“I obviously need to work on my free throws,” Nweke said after the Dartmouth win, in which he had missed 12 free throws in four games up to that point. “That’s a big weakness of mine.”

This season, the Bobcats have missed an average of 8.1 free throws per game. In an early-season slate where the margin of the two losses have been a total of six points, free throws are the difference between the team being 7-2 and 9-0.

Dunleavy has been adamant about focusing on the performance on both offense and defense before criticizing the free throws, but is still confident that the team will pick it up eventually.

The charity stripe is not the only point of weakness evident in the team’s losses. On Dec. 4, against the Niagara Purple Eagles in the MAAC opener, the Bobcats’ perimeter defense allowed the visitors, specifically sophomore forward Aaron Gray and senior guard Noah Thomasson, to drain virtually any outside shot. The same was seen from Hofstra’s redshirt senior guard Aaron Estrada just seven days prior.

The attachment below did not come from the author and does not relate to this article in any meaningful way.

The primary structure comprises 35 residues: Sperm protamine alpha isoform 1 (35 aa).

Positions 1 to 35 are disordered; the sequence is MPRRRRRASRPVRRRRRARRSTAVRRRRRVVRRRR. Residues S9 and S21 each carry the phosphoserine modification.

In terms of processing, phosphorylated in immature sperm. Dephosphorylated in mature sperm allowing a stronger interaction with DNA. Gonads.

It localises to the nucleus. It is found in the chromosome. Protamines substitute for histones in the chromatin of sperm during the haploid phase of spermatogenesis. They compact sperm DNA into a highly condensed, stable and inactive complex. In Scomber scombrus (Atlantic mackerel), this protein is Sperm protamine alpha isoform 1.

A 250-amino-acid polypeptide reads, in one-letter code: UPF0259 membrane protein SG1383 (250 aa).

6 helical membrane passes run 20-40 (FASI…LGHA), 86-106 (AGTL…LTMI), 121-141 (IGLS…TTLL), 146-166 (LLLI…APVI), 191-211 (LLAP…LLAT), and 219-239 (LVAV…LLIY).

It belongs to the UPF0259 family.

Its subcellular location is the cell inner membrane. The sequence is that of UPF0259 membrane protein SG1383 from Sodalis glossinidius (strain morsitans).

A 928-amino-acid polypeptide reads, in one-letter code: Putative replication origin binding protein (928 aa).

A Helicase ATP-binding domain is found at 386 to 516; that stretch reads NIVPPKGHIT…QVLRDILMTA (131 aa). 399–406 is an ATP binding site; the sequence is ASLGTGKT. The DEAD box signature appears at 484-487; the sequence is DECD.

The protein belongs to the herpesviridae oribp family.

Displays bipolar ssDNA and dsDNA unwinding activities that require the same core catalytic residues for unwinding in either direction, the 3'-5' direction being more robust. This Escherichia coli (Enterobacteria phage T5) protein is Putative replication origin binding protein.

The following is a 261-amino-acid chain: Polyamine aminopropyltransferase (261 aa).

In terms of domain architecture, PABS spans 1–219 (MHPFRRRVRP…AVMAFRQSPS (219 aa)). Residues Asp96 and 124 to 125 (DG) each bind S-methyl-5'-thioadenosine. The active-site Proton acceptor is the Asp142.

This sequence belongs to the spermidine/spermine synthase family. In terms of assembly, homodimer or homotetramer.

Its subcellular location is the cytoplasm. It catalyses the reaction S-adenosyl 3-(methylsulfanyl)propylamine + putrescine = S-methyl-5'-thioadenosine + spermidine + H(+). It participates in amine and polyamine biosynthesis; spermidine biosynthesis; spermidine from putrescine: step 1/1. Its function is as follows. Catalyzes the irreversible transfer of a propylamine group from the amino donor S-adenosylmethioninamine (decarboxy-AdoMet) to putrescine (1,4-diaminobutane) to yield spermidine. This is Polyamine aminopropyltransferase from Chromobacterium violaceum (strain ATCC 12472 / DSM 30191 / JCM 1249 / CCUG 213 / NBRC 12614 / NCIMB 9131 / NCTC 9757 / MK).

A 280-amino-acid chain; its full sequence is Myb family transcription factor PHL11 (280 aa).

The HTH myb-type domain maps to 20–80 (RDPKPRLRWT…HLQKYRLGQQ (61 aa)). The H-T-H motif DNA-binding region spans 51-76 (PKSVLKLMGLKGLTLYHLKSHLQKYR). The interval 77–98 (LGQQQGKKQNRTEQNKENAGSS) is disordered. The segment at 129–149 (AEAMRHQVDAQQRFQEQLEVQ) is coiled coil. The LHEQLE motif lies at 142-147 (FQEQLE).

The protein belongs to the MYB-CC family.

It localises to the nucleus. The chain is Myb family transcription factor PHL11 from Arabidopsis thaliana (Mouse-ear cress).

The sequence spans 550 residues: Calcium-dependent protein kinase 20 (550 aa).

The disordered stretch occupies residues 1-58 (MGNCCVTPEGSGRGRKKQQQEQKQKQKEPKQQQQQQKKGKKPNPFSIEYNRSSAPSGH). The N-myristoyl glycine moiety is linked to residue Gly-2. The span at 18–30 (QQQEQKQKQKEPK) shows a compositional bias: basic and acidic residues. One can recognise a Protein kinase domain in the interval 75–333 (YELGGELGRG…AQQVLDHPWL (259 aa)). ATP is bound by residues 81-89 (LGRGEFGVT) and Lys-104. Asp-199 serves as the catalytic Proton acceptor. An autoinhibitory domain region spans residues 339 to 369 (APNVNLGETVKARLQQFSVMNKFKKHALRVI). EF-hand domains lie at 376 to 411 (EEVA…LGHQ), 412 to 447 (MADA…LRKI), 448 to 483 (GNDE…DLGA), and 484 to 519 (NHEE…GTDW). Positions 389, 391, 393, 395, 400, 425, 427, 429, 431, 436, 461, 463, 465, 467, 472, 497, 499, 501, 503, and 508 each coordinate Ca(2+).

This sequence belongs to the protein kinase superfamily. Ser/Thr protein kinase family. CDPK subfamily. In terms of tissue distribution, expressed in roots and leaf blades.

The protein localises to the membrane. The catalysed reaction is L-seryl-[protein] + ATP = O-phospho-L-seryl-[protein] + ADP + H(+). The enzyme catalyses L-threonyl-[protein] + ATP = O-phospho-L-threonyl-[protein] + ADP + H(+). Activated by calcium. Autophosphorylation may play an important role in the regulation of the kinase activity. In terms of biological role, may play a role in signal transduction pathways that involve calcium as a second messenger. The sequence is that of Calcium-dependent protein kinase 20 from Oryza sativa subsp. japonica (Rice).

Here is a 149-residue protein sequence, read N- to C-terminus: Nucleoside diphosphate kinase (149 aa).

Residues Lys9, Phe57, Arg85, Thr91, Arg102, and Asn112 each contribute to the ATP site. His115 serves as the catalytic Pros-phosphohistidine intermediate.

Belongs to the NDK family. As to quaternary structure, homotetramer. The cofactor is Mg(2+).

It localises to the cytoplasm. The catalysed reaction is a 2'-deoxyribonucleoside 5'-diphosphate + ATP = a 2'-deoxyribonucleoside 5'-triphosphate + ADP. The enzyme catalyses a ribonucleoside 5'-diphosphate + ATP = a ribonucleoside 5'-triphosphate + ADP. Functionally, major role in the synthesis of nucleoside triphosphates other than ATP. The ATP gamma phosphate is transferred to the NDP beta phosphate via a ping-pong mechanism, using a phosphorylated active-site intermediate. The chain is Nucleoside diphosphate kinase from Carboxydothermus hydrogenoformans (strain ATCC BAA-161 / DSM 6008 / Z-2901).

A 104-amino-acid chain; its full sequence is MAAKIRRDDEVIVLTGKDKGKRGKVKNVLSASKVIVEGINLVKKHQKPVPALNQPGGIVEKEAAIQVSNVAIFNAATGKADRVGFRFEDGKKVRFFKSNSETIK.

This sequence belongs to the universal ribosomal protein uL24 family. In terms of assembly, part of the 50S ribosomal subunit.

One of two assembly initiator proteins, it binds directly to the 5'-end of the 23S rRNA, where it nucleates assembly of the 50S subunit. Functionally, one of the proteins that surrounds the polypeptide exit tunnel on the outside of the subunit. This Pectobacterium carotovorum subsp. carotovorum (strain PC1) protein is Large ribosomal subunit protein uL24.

As the team now prepares for battles with Holy Cross (Dec. 7) and Lafayette (Dec. 10), the focus is not on the upcoming matchups on the floor, but on what they have brewing in the locker room and correcting their mistakes.

“Regardless of the opponent … we got to get better offensively in transitions,” Dunleavy said. “We got to get a little more pace in our offense.”

Quinnipiac Athletics has gone through winning ways as of late, as four fall sports teams this year captured MAAC titles for their efforts and the coaching staff is well aware of that.

“There’s a winning culture here, obviously our women’s basketball program, our hockey programs, both soccer programs,” Dunleavy said. “I mean our cross country team is elite and we don’t have a track. I think that says everything about Quinnipiac.”

So how will the men’s basketball program be the next team to take that hurdle and claim their own trophy?

“We have our part to play in that,” Dunleavy said. “Not just in winning championships … but how we represent the school, on and off the court.”